Three Farewell Pieces, Opus 13 by Neal Corwell

Instrumentation: solo euphonium (or trombone, trumpet, clarinet, bassoon, or tenor sax) with piano accompaniment
Copyright: 1991 (although the 1st movement was written in 1982)
Duration: ca. 8:00
Range: G to b-flat-1
Difficulty: III
Publisher: Nicolai Music
Price: $15 (both B-flat treble and bass clef parts provided)
Other Info: The first movement, Elegy, was premiered by Dr. Corwell in a 1983 alumni recital at Frostburg State University, in Frostburg, Maryland. The piece was first performed in its entirety in 1991, during a faculty recital at Frostburg State University, again performed by the composer. The third movement, titled Lullabye, is also published separately in varied keys to accommodate many different solo instruments.

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The Three Farewell Pieces were composed in memory of Stephanie Ann Roper, a Frostburg State University art student who was murdered in 1982. Neal Corwell attended Frostburg State (in Frostburg, Maryland) at the same time as Stephanie and was an acquaintance of hers. The first movement, Elegy, was written just days after hearing the news of her death and is quite dark in mood. The middle movement, Intermezzo, serves as a transition between the somber mood and dissonant musical style of the Elegy and the lyrical consonant Lullabye, which brings the work to a quiet conclusion. The Lullabye, written nearly ten years later than the Elegy, was the composer's way of saying to Stephanie, "farewell, may you rest in peace."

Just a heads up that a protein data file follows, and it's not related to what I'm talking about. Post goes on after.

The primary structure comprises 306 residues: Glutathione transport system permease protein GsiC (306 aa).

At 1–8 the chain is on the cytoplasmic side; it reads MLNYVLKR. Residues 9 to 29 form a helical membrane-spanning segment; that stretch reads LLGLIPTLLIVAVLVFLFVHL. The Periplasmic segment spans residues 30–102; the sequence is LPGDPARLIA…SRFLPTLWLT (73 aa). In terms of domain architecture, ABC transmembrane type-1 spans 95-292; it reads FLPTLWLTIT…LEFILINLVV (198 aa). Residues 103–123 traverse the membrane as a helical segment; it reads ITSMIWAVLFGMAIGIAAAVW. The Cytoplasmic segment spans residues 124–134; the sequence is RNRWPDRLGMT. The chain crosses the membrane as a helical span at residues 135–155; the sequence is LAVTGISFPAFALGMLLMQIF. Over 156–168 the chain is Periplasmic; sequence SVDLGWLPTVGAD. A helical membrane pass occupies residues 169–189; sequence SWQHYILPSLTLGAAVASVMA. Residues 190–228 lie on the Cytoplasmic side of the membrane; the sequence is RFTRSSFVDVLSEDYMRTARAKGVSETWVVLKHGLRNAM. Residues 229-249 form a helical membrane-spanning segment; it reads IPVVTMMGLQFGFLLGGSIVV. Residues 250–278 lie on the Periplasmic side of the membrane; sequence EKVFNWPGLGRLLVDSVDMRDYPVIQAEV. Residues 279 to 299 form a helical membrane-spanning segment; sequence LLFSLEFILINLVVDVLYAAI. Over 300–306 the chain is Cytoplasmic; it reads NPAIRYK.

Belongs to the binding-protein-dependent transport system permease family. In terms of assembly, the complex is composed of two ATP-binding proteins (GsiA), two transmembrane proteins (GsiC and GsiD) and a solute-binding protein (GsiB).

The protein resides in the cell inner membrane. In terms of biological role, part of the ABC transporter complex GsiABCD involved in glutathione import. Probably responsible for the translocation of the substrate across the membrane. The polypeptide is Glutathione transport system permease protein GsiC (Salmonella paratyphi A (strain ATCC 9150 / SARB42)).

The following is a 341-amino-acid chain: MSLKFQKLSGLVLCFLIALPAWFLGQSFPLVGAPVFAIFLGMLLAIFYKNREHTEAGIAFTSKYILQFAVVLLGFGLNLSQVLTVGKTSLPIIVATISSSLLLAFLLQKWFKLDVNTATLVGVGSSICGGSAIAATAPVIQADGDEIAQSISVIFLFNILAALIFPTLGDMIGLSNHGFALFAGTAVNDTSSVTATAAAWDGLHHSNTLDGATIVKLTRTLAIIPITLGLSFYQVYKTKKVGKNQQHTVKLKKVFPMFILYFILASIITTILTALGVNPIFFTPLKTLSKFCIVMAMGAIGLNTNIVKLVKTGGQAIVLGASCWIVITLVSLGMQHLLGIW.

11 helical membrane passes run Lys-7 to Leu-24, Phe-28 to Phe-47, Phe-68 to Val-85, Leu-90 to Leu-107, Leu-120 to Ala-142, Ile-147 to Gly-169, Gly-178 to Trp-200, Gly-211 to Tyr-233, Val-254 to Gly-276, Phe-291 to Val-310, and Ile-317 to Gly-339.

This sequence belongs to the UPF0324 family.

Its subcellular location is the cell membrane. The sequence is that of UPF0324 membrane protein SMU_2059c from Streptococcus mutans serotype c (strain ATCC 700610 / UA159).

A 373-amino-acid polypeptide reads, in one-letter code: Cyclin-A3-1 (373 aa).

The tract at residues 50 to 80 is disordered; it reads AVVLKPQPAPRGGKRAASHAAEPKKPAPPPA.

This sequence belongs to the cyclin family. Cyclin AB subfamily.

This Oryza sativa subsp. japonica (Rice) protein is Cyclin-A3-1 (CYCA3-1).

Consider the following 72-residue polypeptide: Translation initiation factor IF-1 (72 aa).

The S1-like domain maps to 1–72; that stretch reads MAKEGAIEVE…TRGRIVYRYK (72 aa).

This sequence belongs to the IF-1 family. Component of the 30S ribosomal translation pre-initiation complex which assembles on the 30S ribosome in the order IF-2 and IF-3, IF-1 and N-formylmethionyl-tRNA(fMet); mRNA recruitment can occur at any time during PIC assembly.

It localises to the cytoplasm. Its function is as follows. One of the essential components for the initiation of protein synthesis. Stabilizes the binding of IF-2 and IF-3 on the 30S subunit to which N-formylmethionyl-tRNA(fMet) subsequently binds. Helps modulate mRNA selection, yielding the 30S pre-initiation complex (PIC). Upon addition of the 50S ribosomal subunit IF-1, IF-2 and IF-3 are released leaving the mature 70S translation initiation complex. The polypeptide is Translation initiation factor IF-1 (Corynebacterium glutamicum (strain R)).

The composition is brief in duration, modest in its technical demands, and clear in its statement of musical and emotional content. The 1st movement is sustained and dark, calling for dynamic contrast for full impact, and the 3rd movements is lyrical and simple. Some small technical challenges are offered by the middle movement which features many sixteenth-note passages, both slurred and tongued, at a moderately fast tempo. The piano part is also quite simple, with the exception of a few moderately tricky passages in the
Intermezzo. The intricate rhythmic interplay between the soloist and piano during the middle movement will present a modest challenge to both performers.